The Restaurant That Just Doesn‰Ûªt Turn Job Seekers Away‹ÛÛ

This social enterprise goes out of its way to hire disadvantaged Malays.


When 20-year-old Nur Izzati* was afflicted with a medical problem that forced her to drop out of school, she went into one of the most depressing phases she can remember.

It was not the first time she had been bogged down by her poor health. The second-year ITE student’s struggle with multiple exostoses, an excruciating, lifelong condition caused by bone tumours, denies her the privilege of a smooth education. It also stands between her and any job that demands some degree of mobility.

But she has gone past this hurdle. Today, Izzati is a part-time kitchen crew member in Sandwich Heaven, a food joint that serves up job openings to vulnerable segments of the Malay community. Her work shifts are short and sporadic, and it takes 45 minutes to travel to the Bedok outlet from home. “It’s so much better than cooping up at home. That drives me nuts.”

Although she does not mind the commute, she is also all too aware about the lack of opportunities elsewhere.

Answering a need

Set up in 2012, Sandwich Heaven is a social enterprise with a non-judgmental hiring practice. It opens its doors to youths-at-risk, the “chronically” unemployed, the physically- and intellectually-challenged, the low-income and ex-offenders. Along with its sister restaurant Chicken Heaven, it functions as an arm of Majlis Pusat, a Malay-Muslim community advocacy group.

Zakaria Abdul Gapor, Majlis Pusat’s secretary-general, takes pride in the fact that he does not turn any needy Malay job seekers away. And he does this for good reason – even though the tide of income growth has uplifted Singapore as a whole since the 1980s, the benefits enjoyed have been uneven among the different races. A recent study by the Association of Muslim Professionals (AMP) concluded that Malay unemployment rates have been persistently higher than the national average. Malay Singaporeans’ lack of social capital, according to a study by the National University of Singapore (NUS), also means that unemployed Malay individuals face more challenges in their job search.

Initiatives like Sandwich Heaven answer this need for more Malay-targeted economic support from the non-profit sector.

“We try to accommodate the large number of walk-in candidates. We try to find a role, a job, for everyone,” Zakaria stressed. Majlis Pusat aims to employ 50 full-time staff and 100 part-time beneficiaries in all spinoff outlets within the next two to three years.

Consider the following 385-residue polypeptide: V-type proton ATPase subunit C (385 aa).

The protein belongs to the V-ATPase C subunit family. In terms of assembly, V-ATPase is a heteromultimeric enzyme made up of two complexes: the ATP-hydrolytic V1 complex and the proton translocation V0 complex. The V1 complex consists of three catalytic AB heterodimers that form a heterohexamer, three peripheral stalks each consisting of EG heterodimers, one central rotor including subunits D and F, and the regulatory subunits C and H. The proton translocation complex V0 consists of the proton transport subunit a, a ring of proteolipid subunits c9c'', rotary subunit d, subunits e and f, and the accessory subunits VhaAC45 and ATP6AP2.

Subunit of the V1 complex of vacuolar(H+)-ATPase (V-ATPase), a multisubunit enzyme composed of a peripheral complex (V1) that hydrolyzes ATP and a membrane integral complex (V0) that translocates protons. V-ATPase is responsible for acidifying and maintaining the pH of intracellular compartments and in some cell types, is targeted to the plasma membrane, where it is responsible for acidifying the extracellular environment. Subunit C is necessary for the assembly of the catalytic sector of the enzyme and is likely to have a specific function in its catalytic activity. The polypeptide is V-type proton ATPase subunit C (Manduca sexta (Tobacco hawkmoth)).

“We find a job for everyone”

Because Sandwich Heaven is so focused on employing and retaining its beneficiaries, this leads to a staff size that is larger than required. A result of this is that there is less workload to go around, and that each team member gets to adopt a shorter and more flexible shift cycle. Like many of her colleagues, Izzati only works a little more than five hours per week.

Sandwich Heaven’s hiring practice is unique that way, because most companies adjust the size of their staff according to the amount of work that needs to be done. But Sandwich Heaven does the exact opposite – it specifically creates jobs so that it can be shared among job seekers.

Its reason for turning this hiring norm on its head? To give disadvantaged Malays employment opportunities that can value-add to their work experience, no matter what it takes.

In many ways, this hiring philosophy has helped Siti Aishah move towards greener pastures. After graduating from Northlight School, an academy for students who have difficulties handling the mainstream curriculum, the soft-spoken 19-year-old had been unable to secure a job elsewhere due to her timidity.

Said Zakaria, “When I first brought her in, she had very low self-esteem.  She barely had the courage to answer the phone or take our customers’ orders. The fact that she couldn’t speak much English didn’t help.”

Having worked here for the 10th month running, Aishah now takes a daily four-hour shift as a cashier. She still fumbles with conversations in English, but she is no longer terrified of leaving her comfort zone. The amount of effort she has put into gaining interpersonal skills may be intangible to people who take theirs for granted, but Aishah knows how far she has come. “I feel braver,” she said with quiet firmness.

Success & growth

But a social enterprise can never be just about creating social good. To remain sustainable, it has to address both its social and commercial interests, which is why the team behind Sandwich Heaven takes product quality and service excellence seriously. Their restaurants make it a point to serve affordable sandwiches with a distinctive Eastern-European influence that keep its patrons coming back.

Such is its success that Majlis Pusat has recently launched a Tampines outlet named Afghanistan Restaurant with a similar hiring concept. This will be their third branch in less than two years.

Despite the chain’s relatively rapid growth, the reality is that taking on excess labour also results in a stretched payroll. Sandwich Heaven’s liberal hiring policy has forced the management to cap the wages at S$5 to S$5.50 per hour due to budget constraints.

This is hardly an issue for many of its employees, though. Despite having to make do with the thinner paycheck that comes with a shorter shift cycle, Izzati has no qualms about working at the food joint before heading back to school and continuing her filmmaking studies.

What binds Izzati to the place are the co-workers, most of whom have troubled backgrounds in some way, and whom she calls family. “They were the ones who stayed by me when I was hospitalised on my birthday. We get through our own personal hardships by helping others through theirs. That means a lot to me.”

* As of presstime, Izzati has left Sandwich Heaven.

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